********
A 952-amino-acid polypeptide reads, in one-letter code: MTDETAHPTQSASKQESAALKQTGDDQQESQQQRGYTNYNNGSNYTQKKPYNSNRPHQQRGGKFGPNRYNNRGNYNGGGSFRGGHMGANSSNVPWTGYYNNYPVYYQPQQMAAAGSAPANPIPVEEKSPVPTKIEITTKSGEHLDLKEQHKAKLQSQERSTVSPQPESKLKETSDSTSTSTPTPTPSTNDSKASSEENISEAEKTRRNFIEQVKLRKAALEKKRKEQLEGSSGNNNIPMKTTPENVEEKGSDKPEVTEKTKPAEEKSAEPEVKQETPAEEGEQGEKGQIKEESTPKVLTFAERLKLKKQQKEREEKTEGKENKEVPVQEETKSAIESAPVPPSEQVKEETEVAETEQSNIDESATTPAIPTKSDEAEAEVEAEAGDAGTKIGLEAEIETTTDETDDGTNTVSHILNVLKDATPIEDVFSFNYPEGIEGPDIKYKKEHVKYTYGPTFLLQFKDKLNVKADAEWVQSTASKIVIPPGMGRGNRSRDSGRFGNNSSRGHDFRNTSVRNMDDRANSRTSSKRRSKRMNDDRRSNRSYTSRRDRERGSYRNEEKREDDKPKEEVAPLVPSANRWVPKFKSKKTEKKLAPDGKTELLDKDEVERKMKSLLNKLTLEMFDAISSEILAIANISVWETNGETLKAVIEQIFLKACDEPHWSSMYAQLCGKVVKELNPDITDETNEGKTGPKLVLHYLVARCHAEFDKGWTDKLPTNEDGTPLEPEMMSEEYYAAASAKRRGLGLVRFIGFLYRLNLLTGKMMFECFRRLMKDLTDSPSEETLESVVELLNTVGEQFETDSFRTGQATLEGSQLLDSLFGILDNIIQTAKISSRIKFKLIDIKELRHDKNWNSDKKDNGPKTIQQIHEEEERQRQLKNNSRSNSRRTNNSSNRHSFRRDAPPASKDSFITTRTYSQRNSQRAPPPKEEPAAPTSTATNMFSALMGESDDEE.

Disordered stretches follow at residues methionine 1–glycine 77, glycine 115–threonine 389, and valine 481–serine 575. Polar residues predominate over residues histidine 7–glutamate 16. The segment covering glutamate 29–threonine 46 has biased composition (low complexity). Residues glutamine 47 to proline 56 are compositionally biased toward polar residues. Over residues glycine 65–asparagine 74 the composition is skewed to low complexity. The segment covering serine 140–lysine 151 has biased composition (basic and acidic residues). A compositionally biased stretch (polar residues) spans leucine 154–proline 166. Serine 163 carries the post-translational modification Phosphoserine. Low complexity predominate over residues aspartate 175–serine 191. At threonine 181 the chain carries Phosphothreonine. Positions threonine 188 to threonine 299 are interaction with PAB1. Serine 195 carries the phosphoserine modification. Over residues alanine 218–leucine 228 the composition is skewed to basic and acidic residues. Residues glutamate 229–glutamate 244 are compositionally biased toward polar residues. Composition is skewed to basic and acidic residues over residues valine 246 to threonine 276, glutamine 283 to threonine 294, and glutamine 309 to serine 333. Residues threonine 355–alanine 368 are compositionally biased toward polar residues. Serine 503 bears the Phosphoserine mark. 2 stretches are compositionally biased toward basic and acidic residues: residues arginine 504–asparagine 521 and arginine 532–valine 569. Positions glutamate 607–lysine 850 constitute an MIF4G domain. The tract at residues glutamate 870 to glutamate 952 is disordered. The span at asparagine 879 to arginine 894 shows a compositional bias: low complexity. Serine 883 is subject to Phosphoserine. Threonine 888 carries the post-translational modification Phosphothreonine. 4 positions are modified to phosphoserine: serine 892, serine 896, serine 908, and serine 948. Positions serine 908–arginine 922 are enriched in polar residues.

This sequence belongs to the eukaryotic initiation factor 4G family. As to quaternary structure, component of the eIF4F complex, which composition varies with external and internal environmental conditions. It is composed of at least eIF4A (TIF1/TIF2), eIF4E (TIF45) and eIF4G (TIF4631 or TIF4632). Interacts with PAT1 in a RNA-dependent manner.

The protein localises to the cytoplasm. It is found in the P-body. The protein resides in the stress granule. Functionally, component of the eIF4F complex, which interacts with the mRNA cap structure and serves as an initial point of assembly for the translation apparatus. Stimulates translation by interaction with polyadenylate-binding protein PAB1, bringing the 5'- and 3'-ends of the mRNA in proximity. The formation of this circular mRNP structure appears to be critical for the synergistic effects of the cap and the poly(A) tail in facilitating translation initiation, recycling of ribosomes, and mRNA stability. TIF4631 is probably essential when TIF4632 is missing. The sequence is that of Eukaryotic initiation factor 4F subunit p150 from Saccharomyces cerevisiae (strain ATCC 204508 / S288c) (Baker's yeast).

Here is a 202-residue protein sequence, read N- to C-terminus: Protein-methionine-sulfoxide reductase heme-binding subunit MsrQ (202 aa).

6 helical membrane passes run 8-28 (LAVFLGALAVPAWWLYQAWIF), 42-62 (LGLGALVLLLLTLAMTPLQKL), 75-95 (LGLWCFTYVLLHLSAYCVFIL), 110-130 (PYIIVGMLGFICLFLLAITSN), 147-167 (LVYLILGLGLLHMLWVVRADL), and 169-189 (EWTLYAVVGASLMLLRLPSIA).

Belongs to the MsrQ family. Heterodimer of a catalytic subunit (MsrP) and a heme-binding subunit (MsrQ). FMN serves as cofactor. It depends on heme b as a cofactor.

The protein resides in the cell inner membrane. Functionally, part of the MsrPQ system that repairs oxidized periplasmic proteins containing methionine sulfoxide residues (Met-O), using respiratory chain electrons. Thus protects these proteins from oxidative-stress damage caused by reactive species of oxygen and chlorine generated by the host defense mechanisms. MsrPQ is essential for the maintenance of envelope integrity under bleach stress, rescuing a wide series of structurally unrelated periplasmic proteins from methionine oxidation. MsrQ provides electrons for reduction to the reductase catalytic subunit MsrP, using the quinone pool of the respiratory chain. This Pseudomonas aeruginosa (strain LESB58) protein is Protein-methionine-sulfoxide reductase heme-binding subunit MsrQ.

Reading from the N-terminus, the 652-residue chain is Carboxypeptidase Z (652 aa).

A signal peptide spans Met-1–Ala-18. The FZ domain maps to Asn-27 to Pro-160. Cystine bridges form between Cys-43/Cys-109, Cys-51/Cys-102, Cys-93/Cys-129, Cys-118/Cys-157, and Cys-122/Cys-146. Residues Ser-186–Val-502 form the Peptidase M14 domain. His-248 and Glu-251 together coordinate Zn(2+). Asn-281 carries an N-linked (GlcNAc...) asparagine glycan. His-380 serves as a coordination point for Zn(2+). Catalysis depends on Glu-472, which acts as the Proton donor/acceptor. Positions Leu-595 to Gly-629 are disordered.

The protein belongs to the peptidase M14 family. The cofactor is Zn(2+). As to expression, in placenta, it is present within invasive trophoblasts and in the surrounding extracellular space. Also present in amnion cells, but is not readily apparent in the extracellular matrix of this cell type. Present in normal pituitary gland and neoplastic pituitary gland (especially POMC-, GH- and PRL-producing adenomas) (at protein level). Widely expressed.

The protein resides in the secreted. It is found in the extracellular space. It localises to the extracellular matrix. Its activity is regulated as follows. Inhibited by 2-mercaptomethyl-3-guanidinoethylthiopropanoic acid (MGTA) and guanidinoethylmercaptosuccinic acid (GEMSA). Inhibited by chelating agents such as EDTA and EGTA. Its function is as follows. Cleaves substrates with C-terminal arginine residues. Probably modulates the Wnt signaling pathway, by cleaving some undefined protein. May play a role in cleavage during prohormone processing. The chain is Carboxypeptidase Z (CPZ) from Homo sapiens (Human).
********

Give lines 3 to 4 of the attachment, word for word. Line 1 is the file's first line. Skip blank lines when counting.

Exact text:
This sequence belongs to the eukaryotic initiation factor 4G family. As to quaternary structure, component of the eIF4F complex, which composition varies with external and internal environmental conditions. It is composed of at least eIF4A (TIF1/TIF2), eIF4E (TIF45) and eIF4G (TIF4631 or TIF4632). Interacts with PAT1 in a RNA-dependent manner.

The protein localises to the cytoplasm. It is found in the P-body. The protein resides in the stress granule. Functionally, component of the eIF4F complex, which interacts with the mRNA cap structure and serves as an initial point of assembly for the translation apparatus. Stimulates translation by interaction with polyadenylate-binding protein PAB1, bringing the 5'- and 3'-ends of the mRNA in proximity. The formation of this circular mRNP structure appears to be critical for the synergistic effects of the cap and the poly(A) tail in facilitating translation initiation, recycling of ribosomes, and mRNA stability. TIF4631 is probably essential when TIF4632 is missing. The sequence is that of Eukaryotic initiation factor 4F subunit p150 from Saccharomyces cerevisiae (strain ATCC 204508 / S288c) (Baker's yeast).